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Feb 13

Sinners Tax: PASSED

Did you write your congressman? As a non-Kentuckian, did you write our Kentucky legislators as a concerned shopper?

Sigh. Even if you did, apparently they didn't listen. The Alcohol Tax increase – 6% – was passed by the House and then this morning, the Senate. Now it just goes to Gov Beshear who already thinks it's a jolly good idea.

Passed

Here's the deal folks – Ky already has one of the highest alcohol taxes in the country. We pay 53% in taxes every time we buy a bottle of wine or a bottle of bourbon or beer. Now that number has been hiked to 59% and prices are going to increase.

Effects? Well, less people will cross from Ohio to buy alcohol over here. The liquor stores will feel the pain, but so will the restaurants, gas stations, and other small businesses that benefit from the influx of people.

Oh, but the 90 dry counties in Kentucky get to benefit from this tax even though they won't be feeling any of the pain.

Sorry folks, but my eloquence deserts me here. Kentucky pisses me off. I tried. I wrote every Representative and Senator. I heard back from only one. If you ask me, this is a bit of a Justice FAIL.

Ed. Note: I've updated the post to note that Kentucky currently has one of the highest tax rates in the country. I should not, by the way, have believed everything I read. ;-) Thanks to Kevin Keith for the clarification in the comments below.

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Posted by Michelle at 12:55 pm in Legislation | Permalink | Comments (5)

5 Responses to “Sinners Tax: PASSED”

  1. Dick Carlson says:

    Just curious — how does this compare to alcohol taxes in some of your neighboring states — like us over here in SC, for example? Is this a “suthern” thing?

  2. Gary OBrien says:

    Sorry, but I’ve got to disagree with you on this one….
    Coming from Alabama, where the state controls it all we have found the prices in both
    OH and KY to be much, much better. For instances, a bottle that in KY retails for about
    $10 would easily be $14 in AL. So, now it’s going to be about $10.20 or so? I will
    still take that over some really outrageous prices anyday of the week.
    Yes, I do agree that the tax rates on alcohol are absurd (we are post-Prohibition
    after all) but I certainly don’t think KY is near the top.

  3. kevin keith says:

    Gary,
    What you don’t realize is that while yes, Kentucky and Ohio are probably cheaper than AL, 1) because KY is an open market, and 2) because OH ranks much higher in total consumption per capita (even though they are a control state as well). However, the issues at hand are that KY is currently ONE of the highest alcohol tax rates in the US and that now, with the tax hike passing both houses, KY will be #1 in highest alcohol tax rates, and that the injustice of the fact that only 30 of the 120 counties in KY are “wet,” so only 25% of the counties in Ky are actually making the tax revenue to be divided amongst all 120 counties. This inequity is compounded by the fact that Northern Kentucky banks heavily on Ohio customers who cross the river from Cincinnati into Covington and Newport to purchase wine & spirits at a cheaper price than it would be in OH. The price gap between OH and KY will virtually be erased with this new tax hike. This will in turn induce the OH shoppers (our store counts on 80% of our business from OH) to remain in OH and spend their money there. This affects not only retail wine stores, but restaurants, gas stations, lottery sales, shopping centers, you get the idea. The folks down state have no idea of the economic dynamic in this part of the state because they are all insulated by the dry counties (I refer to Louisville, Lexington and Bowling Green). The end result, which they are striving to generate an additional $180 mil in taxes, will more than likely be considerably less or even in the negative due to stores closing and lost revenue from OH and even IN. Fun eh? The distilleries (think of what this will do to the Bourbon industry) and wineries here will suffer as well. It’s not just about “sin tax” – they are assailing the entire hospitality industry.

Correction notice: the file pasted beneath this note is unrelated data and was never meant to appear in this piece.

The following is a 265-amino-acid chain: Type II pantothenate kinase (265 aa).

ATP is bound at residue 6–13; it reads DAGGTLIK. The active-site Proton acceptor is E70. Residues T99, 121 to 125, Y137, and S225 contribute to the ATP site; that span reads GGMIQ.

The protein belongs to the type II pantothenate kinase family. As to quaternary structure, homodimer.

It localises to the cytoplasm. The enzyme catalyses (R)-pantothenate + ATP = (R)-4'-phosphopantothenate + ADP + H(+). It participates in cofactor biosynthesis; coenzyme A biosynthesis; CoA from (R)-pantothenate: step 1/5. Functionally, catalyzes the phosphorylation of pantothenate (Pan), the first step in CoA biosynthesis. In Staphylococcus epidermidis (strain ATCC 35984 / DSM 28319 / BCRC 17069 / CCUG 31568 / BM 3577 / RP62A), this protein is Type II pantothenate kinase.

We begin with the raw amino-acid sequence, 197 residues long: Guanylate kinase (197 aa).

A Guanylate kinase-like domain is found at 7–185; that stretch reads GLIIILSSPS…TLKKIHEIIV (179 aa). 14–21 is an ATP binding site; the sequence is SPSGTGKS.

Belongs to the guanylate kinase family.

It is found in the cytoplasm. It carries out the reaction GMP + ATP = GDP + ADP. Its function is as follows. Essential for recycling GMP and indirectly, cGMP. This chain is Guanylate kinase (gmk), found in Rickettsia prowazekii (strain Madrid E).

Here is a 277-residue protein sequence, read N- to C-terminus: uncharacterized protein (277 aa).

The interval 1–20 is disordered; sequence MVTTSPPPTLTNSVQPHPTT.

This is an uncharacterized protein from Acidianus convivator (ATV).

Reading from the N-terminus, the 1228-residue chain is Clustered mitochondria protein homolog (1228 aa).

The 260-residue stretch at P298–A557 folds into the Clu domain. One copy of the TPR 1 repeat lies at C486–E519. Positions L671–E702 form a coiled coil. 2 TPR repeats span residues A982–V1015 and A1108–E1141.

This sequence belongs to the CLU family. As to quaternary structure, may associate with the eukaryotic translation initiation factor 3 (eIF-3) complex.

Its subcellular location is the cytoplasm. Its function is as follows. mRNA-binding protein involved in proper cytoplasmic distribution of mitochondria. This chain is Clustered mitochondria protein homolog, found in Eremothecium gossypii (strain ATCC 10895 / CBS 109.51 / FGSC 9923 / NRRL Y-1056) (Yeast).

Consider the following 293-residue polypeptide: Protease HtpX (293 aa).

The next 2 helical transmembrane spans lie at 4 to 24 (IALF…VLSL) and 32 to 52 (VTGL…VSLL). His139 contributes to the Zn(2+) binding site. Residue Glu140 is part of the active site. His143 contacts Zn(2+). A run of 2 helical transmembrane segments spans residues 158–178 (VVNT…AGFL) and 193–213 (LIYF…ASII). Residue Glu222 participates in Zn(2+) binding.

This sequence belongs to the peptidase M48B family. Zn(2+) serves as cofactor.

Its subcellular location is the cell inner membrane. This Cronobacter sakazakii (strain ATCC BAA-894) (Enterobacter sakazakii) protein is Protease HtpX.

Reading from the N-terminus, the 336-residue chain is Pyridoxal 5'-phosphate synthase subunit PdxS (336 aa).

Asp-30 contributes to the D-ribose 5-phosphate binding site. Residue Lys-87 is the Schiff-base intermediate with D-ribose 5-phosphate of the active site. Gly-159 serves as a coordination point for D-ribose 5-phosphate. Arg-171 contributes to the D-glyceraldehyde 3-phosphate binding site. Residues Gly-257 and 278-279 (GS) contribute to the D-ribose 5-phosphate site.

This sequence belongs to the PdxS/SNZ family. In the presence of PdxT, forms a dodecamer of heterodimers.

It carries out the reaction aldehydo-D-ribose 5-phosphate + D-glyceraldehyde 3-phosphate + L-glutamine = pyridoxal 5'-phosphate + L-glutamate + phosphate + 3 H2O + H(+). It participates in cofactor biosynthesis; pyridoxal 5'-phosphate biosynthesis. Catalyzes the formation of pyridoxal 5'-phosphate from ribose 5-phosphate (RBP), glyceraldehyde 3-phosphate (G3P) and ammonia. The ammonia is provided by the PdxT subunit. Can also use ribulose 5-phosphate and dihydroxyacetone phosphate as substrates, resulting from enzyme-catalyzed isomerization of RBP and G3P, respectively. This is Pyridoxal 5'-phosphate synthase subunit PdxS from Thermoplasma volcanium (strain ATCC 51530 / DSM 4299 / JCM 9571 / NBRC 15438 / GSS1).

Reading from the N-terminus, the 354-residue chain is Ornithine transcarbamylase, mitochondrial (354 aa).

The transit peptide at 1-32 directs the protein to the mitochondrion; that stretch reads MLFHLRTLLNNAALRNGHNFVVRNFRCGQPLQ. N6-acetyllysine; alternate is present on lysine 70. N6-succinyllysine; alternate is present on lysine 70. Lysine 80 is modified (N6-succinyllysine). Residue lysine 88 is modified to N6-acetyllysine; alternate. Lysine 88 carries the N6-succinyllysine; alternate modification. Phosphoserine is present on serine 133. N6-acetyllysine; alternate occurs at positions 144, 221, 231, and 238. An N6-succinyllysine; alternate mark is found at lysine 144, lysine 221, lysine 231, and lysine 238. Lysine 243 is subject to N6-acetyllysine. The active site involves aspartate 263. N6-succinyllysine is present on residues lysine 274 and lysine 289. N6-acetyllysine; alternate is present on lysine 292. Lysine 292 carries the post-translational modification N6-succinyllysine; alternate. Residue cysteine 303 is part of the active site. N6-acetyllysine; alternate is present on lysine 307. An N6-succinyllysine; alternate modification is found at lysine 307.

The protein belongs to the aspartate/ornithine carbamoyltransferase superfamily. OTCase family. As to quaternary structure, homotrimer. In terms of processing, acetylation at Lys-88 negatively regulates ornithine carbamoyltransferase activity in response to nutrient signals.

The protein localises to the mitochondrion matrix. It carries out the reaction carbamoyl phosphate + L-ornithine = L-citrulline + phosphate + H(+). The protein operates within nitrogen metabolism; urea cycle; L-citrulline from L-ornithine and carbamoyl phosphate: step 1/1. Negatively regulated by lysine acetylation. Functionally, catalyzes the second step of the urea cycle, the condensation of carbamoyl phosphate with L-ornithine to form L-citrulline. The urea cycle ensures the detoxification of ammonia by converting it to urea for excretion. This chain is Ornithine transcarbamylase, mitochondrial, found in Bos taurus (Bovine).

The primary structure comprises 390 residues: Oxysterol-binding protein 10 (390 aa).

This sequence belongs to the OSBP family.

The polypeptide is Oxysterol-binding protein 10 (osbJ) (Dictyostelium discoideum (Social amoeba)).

4. I find it deplorable that Ohio residents would go to KY to buy any goods in the first place. It’s a disgrace for Ohio residents to turn their backs on superior establishments in their own superior communities, just so they can attempt to save a buck by going to someone who can play by a different set of rules. I say Ohioians should stay the hell out of KY and buy local. Besides, isn’t it the green thing to do?

  5. kevin keith says:

    Truth be told, Northern Kentucky and Cincinnati are part of the same metropolitan area. The Cincinnati International Airport’s abrreviation is CVG – which stands for Covington, which is in Kentucky. My store can see the Cincinnati skyline and is separated only by a river and a flood wall. The REAL argument is that the 50 different ways of doing business in this industry in the U.S. is MONUMENTALLY OUTDATED. This way of managing wine and spirits is antiquated and in desperate need of nationalization. However, the lobby on behalf of the wholesalers, who stand to lose everything if the three-tier system is abolished, have fought fiercely, and filled the coifers of countless state politicians to keep things intact. If you wish to see Ohioans shop for wine and spirits in Ohio, push for sweeping reforms to make this nation one uniform way of selling wine & spirits.

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